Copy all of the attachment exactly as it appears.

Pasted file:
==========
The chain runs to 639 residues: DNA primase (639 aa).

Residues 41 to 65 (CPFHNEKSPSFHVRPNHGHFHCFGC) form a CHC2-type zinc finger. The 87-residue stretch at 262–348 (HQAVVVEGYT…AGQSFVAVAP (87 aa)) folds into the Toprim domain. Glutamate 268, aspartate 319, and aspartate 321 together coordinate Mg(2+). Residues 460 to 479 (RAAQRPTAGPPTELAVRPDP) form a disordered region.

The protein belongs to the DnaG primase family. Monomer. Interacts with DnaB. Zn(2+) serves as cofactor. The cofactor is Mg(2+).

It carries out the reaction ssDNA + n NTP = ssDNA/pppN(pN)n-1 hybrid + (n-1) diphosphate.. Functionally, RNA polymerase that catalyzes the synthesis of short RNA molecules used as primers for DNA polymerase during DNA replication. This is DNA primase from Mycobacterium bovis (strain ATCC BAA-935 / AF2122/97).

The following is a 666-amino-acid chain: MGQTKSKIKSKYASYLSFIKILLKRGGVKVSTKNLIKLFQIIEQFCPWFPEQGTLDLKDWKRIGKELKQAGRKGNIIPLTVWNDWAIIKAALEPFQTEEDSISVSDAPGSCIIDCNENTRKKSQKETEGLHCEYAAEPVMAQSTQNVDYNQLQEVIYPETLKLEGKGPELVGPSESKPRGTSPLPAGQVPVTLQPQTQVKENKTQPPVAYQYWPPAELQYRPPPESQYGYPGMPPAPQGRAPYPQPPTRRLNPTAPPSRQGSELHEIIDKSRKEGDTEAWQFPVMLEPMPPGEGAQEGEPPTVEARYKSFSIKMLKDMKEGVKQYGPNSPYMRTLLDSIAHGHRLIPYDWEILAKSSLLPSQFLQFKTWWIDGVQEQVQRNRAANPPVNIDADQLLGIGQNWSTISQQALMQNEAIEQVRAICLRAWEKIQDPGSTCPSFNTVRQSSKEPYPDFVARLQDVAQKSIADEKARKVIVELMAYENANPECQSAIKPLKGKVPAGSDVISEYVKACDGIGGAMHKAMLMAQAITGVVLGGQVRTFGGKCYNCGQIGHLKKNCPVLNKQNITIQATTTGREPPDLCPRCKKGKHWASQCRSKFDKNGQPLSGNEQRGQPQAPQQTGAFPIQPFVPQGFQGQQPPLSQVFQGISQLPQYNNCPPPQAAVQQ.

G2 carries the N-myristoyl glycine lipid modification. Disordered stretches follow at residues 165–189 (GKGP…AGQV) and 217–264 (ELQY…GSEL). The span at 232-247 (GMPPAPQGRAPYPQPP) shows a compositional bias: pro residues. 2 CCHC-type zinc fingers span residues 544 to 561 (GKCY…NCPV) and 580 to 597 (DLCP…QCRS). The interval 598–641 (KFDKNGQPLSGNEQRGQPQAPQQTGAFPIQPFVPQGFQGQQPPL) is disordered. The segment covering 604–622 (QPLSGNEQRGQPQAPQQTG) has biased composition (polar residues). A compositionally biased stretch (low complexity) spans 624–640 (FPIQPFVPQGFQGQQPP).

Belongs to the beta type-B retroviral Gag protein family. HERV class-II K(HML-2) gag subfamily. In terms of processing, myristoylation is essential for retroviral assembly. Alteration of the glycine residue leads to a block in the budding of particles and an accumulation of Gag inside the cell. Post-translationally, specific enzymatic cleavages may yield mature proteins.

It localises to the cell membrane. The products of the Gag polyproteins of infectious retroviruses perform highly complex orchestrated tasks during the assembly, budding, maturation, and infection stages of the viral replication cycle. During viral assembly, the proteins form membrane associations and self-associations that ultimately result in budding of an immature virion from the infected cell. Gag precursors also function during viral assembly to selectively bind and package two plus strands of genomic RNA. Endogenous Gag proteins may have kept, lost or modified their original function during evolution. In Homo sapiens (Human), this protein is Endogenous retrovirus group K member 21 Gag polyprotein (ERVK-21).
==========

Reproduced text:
The chain runs to 639 residues: DNA primase (639 aa).

Residues 41 to 65 (CPFHNEKSPSFHVRPNHGHFHCFGC) form a CHC2-type zinc finger. The 87-residue stretch at 262–348 (HQAVVVEGYT…AGQSFVAVAP (87 aa)) folds into the Toprim domain. Glutamate 268, aspartate 319, and aspartate 321 together coordinate Mg(2+). Residues 460 to 479 (RAAQRPTAGPPTELAVRPDP) form a disordered region.

The protein belongs to the DnaG primase family. Monomer. Interacts with DnaB. Zn(2+) serves as cofactor. The cofactor is Mg(2+).

It carries out the reaction ssDNA + n NTP = ssDNA/pppN(pN)n-1 hybrid + (n-1) diphosphate.. Functionally, RNA polymerase that catalyzes the synthesis of short RNA molecules used as primers for DNA polymerase during DNA replication. This is DNA primase from Mycobacterium bovis (strain ATCC BAA-935 / AF2122/97).

The following is a 666-amino-acid chain: MGQTKSKIKSKYASYLSFIKILLKRGGVKVSTKNLIKLFQIIEQFCPWFPEQGTLDLKDWKRIGKELKQAGRKGNIIPLTVWNDWAIIKAALEPFQTEEDSISVSDAPGSCIIDCNENTRKKSQKETEGLHCEYAAEPVMAQSTQNVDYNQLQEVIYPETLKLEGKGPELVGPSESKPRGTSPLPAGQVPVTLQPQTQVKENKTQPPVAYQYWPPAELQYRPPPESQYGYPGMPPAPQGRAPYPQPPTRRLNPTAPPSRQGSELHEIIDKSRKEGDTEAWQFPVMLEPMPPGEGAQEGEPPTVEARYKSFSIKMLKDMKEGVKQYGPNSPYMRTLLDSIAHGHRLIPYDWEILAKSSLLPSQFLQFKTWWIDGVQEQVQRNRAANPPVNIDADQLLGIGQNWSTISQQALMQNEAIEQVRAICLRAWEKIQDPGSTCPSFNTVRQSSKEPYPDFVARLQDVAQKSIADEKARKVIVELMAYENANPECQSAIKPLKGKVPAGSDVISEYVKACDGIGGAMHKAMLMAQAITGVVLGGQVRTFGGKCYNCGQIGHLKKNCPVLNKQNITIQATTTGREPPDLCPRCKKGKHWASQCRSKFDKNGQPLSGNEQRGQPQAPQQTGAFPIQPFVPQGFQGQQPPLSQVFQGISQLPQYNNCPPPQAAVQQ.

G2 carries the N-myristoyl glycine lipid modification. Disordered stretches follow at residues 165–189 (GKGP…AGQV) and 217–264 (ELQY…GSEL). The span at 232-247 (GMPPAPQGRAPYPQPP) shows a compositional bias: pro residues. 2 CCHC-type zinc fingers span residues 544 to 561 (GKCY…NCPV) and 580 to 597 (DLCP…QCRS). The interval 598–641 (KFDKNGQPLSGNEQRGQPQAPQQTGAFPIQPFVPQGFQGQQPPL) is disordered. The segment covering 604–622 (QPLSGNEQRGQPQAPQQTG) has biased composition (polar residues). A compositionally biased stretch (low complexity) spans 624–640 (FPIQPFVPQGFQGQQPP).

Belongs to the beta type-B retroviral Gag protein family. HERV class-II K(HML-2) gag subfamily. In terms of processing, myristoylation is essential for retroviral assembly. Alteration of the glycine residue leads to a block in the budding of particles and an accumulation of Gag inside the cell. Post-translationally, specific enzymatic cleavages may yield mature proteins.

It localises to the cell membrane. The products of the Gag polyproteins of infectious retroviruses perform highly complex orchestrated tasks during the assembly, budding, maturation, and infection stages of the viral replication cycle. During viral assembly, the proteins form membrane associations and self-associations that ultimately result in budding of an immature virion from the infected cell. Gag precursors also function during viral assembly to selectively bind and package two plus strands of genomic RNA. Endogenous Gag proteins may have kept, lost or modified their original function during evolution. In Homo sapiens (Human), this protein is Endogenous retrovirus group K member 21 Gag polyprotein (ERVK-21).